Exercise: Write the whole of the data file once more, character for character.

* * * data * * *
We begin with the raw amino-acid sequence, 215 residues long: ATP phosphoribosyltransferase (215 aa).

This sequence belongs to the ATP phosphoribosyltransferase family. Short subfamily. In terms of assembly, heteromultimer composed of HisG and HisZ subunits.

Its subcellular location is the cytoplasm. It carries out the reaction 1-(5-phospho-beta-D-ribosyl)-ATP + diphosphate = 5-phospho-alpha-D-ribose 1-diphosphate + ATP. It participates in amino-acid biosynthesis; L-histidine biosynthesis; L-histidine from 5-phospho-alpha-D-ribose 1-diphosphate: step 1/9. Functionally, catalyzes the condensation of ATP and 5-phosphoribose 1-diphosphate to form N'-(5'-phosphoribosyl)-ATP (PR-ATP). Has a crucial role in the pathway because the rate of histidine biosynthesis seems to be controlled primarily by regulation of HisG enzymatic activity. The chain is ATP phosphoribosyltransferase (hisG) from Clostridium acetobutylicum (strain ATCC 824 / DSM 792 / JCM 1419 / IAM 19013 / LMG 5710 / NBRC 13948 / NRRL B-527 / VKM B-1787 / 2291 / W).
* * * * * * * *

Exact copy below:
We begin with the raw amino-acid sequence, 215 residues long: ATP phosphoribosyltransferase (215 aa).

This sequence belongs to the ATP phosphoribosyltransferase family. Short subfamily. In terms of assembly, heteromultimer composed of HisG and HisZ subunits.

Its subcellular location is the cytoplasm. It carries out the reaction 1-(5-phospho-beta-D-ribosyl)-ATP + diphosphate = 5-phospho-alpha-D-ribose 1-diphosphate + ATP. It participates in amino-acid biosynthesis; L-histidine biosynthesis; L-histidine from 5-phospho-alpha-D-ribose 1-diphosphate: step 1/9. Functionally, catalyzes the condensation of ATP and 5-phosphoribose 1-diphosphate to form N'-(5'-phosphoribosyl)-ATP (PR-ATP). Has a crucial role in the pathway because the rate of histidine biosynthesis seems to be controlled primarily by regulation of HisG enzymatic activity. The chain is ATP phosphoribosyltransferase (hisG) from Clostridium acetobutylicum (strain ATCC 824 / DSM 792 / JCM 1419 / IAM 19013 / LMG 5710 / NBRC 13948 / NRRL B-527 / VKM B-1787 / 2291 / W).